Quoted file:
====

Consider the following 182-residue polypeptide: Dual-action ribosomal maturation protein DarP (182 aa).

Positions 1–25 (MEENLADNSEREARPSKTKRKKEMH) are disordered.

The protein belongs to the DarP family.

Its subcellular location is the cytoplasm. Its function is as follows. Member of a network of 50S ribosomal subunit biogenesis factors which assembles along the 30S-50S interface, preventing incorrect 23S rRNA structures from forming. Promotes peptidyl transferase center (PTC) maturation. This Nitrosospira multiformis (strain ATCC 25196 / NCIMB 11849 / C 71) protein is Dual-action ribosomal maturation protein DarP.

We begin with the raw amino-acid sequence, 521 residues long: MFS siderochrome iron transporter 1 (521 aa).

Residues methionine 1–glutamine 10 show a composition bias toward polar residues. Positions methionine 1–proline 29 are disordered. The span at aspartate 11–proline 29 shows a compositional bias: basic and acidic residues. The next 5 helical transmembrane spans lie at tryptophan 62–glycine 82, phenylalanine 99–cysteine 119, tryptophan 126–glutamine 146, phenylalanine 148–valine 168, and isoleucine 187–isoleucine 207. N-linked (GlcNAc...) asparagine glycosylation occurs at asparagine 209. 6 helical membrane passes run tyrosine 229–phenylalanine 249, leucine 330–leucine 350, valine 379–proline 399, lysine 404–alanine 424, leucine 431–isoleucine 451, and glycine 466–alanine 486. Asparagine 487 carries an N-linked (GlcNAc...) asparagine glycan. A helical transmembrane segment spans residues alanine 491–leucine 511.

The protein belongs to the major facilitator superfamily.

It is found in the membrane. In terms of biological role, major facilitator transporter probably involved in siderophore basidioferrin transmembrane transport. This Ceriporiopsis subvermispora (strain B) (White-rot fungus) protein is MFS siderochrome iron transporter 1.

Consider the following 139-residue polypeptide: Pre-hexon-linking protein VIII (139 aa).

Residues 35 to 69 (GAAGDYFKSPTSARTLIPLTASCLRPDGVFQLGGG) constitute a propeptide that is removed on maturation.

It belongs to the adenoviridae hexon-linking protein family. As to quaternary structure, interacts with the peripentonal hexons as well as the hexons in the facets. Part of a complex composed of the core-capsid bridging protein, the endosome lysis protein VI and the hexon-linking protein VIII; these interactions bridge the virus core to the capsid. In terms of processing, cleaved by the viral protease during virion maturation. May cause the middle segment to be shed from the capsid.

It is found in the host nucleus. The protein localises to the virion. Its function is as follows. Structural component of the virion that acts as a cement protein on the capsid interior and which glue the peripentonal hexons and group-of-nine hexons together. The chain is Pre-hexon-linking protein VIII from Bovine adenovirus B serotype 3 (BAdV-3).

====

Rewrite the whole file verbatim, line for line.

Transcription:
Consider the following 182-residue polypeptide: Dual-action ribosomal maturation protein DarP (182 aa).

Positions 1–25 (MEENLADNSEREARPSKTKRKKEMH) are disordered.

The protein belongs to the DarP family.

Its subcellular location is the cytoplasm. Its function is as follows. Member of a network of 50S ribosomal subunit biogenesis factors which assembles along the 30S-50S interface, preventing incorrect 23S rRNA structures from forming. Promotes peptidyl transferase center (PTC) maturation. This Nitrosospira multiformis (strain ATCC 25196 / NCIMB 11849 / C 71) protein is Dual-action ribosomal maturation protein DarP.

We begin with the raw amino-acid sequence, 521 residues long: MFS siderochrome iron transporter 1 (521 aa).

Residues methionine 1–glutamine 10 show a composition bias toward polar residues. Positions methionine 1–proline 29 are disordered. The span at aspartate 11–proline 29 shows a compositional bias: basic and acidic residues. The next 5 helical transmembrane spans lie at tryptophan 62–glycine 82, phenylalanine 99–cysteine 119, tryptophan 126–glutamine 146, phenylalanine 148–valine 168, and isoleucine 187–isoleucine 207. N-linked (GlcNAc...) asparagine glycosylation occurs at asparagine 209. 6 helical membrane passes run tyrosine 229–phenylalanine 249, leucine 330–leucine 350, valine 379–proline 399, lysine 404–alanine 424, leucine 431–isoleucine 451, and glycine 466–alanine 486. Asparagine 487 carries an N-linked (GlcNAc...) asparagine glycan. A helical transmembrane segment spans residues alanine 491–leucine 511.

The protein belongs to the major facilitator superfamily.

It is found in the membrane. In terms of biological role, major facilitator transporter probably involved in siderophore basidioferrin transmembrane transport. This Ceriporiopsis subvermispora (strain B) (White-rot fungus) protein is MFS siderochrome iron transporter 1.

Consider the following 139-residue polypeptide: Pre-hexon-linking protein VIII (139 aa).

Residues 35 to 69 (GAAGDYFKSPTSARTLIPLTASCLRPDGVFQLGGG) constitute a propeptide that is removed on maturation.

It belongs to the adenoviridae hexon-linking protein family. As to quaternary structure, interacts with the peripentonal hexons as well as the hexons in the facets. Part of a complex composed of the core-capsid bridging protein, the endosome lysis protein VI and the hexon-linking protein VIII; these interactions bridge the virus core to the capsid. In terms of processing, cleaved by the viral protease during virion maturation. May cause the middle segment to be shed from the capsid.

It is found in the host nucleus. The protein localises to the virion. Its function is as follows. Structural component of the virion that acts as a cement protein on the capsid interior and which glue the peripentonal hexons and group-of-nine hexons together. The chain is Pre-hexon-linking protein VIII from Bovine adenovirus B serotype 3 (BAdV-3).